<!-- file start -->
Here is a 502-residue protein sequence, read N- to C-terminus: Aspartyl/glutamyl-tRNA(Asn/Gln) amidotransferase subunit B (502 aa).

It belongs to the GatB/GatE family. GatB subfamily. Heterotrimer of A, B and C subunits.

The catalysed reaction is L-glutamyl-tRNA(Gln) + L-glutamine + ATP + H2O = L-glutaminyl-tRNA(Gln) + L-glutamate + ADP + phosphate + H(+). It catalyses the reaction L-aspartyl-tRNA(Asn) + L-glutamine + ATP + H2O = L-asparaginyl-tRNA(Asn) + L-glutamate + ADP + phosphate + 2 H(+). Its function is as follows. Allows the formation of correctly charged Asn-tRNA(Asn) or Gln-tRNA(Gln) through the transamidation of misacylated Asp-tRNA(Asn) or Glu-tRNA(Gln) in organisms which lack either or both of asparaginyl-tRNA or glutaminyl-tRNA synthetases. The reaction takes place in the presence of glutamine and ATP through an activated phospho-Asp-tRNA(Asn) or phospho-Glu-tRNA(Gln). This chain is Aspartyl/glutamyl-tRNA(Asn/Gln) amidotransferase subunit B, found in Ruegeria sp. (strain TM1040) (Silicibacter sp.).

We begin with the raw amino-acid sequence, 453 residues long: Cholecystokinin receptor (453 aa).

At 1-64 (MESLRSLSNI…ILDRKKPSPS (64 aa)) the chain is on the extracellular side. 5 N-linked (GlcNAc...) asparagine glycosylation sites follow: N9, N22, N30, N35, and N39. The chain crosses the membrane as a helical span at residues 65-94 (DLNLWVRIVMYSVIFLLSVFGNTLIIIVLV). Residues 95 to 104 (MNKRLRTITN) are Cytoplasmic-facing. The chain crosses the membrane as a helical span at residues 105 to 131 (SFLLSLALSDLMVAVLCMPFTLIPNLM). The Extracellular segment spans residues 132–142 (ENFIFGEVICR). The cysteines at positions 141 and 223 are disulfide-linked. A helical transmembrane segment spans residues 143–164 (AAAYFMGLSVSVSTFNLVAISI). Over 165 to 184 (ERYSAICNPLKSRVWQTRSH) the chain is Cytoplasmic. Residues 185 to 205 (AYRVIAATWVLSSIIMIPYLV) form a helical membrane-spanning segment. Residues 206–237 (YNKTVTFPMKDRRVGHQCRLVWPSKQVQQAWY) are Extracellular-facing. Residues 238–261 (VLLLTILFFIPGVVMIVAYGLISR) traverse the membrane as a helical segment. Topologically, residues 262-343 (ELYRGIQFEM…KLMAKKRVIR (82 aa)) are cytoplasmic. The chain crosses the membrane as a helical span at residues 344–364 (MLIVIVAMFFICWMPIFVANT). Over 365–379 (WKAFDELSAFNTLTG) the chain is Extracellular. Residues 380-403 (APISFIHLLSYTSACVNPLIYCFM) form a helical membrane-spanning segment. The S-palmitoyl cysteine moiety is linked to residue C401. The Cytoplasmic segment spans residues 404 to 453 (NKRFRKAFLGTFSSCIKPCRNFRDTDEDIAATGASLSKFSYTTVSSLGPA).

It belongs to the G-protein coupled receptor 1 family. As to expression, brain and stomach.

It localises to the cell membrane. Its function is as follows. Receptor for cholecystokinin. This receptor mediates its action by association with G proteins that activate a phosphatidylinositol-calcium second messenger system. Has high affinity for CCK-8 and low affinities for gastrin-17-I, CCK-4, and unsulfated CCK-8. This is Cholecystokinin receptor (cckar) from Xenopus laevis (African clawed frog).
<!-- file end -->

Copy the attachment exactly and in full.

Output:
Here is a 502-residue protein sequence, read N- to C-terminus: Aspartyl/glutamyl-tRNA(Asn/Gln) amidotransferase subunit B (502 aa).

It belongs to the GatB/GatE family. GatB subfamily. Heterotrimer of A, B and C subunits.

The catalysed reaction is L-glutamyl-tRNA(Gln) + L-glutamine + ATP + H2O = L-glutaminyl-tRNA(Gln) + L-glutamate + ADP + phosphate + H(+). It catalyses the reaction L-aspartyl-tRNA(Asn) + L-glutamine + ATP + H2O = L-asparaginyl-tRNA(Asn) + L-glutamate + ADP + phosphate + 2 H(+). Its function is as follows. Allows the formation of correctly charged Asn-tRNA(Asn) or Gln-tRNA(Gln) through the transamidation of misacylated Asp-tRNA(Asn) or Glu-tRNA(Gln) in organisms which lack either or both of asparaginyl-tRNA or glutaminyl-tRNA synthetases. The reaction takes place in the presence of glutamine and ATP through an activated phospho-Asp-tRNA(Asn) or phospho-Glu-tRNA(Gln). This chain is Aspartyl/glutamyl-tRNA(Asn/Gln) amidotransferase subunit B, found in Ruegeria sp. (strain TM1040) (Silicibacter sp.).

We begin with the raw amino-acid sequence, 453 residues long: Cholecystokinin receptor (453 aa).

At 1-64 (MESLRSLSNI…ILDRKKPSPS (64 aa)) the chain is on the extracellular side. 5 N-linked (GlcNAc...) asparagine glycosylation sites follow: N9, N22, N30, N35, and N39. The chain crosses the membrane as a helical span at residues 65-94 (DLNLWVRIVMYSVIFLLSVFGNTLIIIVLV). Residues 95 to 104 (MNKRLRTITN) are Cytoplasmic-facing. The chain crosses the membrane as a helical span at residues 105 to 131 (SFLLSLALSDLMVAVLCMPFTLIPNLM). The Extracellular segment spans residues 132–142 (ENFIFGEVICR). The cysteines at positions 141 and 223 are disulfide-linked. A helical transmembrane segment spans residues 143–164 (AAAYFMGLSVSVSTFNLVAISI). Over 165 to 184 (ERYSAICNPLKSRVWQTRSH) the chain is Cytoplasmic. Residues 185 to 205 (AYRVIAATWVLSSIIMIPYLV) form a helical membrane-spanning segment. Residues 206–237 (YNKTVTFPMKDRRVGHQCRLVWPSKQVQQAWY) are Extracellular-facing. Residues 238–261 (VLLLTILFFIPGVVMIVAYGLISR) traverse the membrane as a helical segment. Topologically, residues 262-343 (ELYRGIQFEM…KLMAKKRVIR (82 aa)) are cytoplasmic. The chain crosses the membrane as a helical span at residues 344–364 (MLIVIVAMFFICWMPIFVANT). Over 365–379 (WKAFDELSAFNTLTG) the chain is Extracellular. Residues 380-403 (APISFIHLLSYTSACVNPLIYCFM) form a helical membrane-spanning segment. The S-palmitoyl cysteine moiety is linked to residue C401. The Cytoplasmic segment spans residues 404 to 453 (NKRFRKAFLGTFSSCIKPCRNFRDTDEDIAATGASLSKFSYTTVSSLGPA).

It belongs to the G-protein coupled receptor 1 family. As to expression, brain and stomach.

It localises to the cell membrane. Its function is as follows. Receptor for cholecystokinin. This receptor mediates its action by association with G proteins that activate a phosphatidylinositol-calcium second messenger system. Has high affinity for CCK-8 and low affinities for gastrin-17-I, CCK-4, and unsulfated CCK-8. This is Cholecystokinin receptor (cckar) from Xenopus laevis (African clawed frog).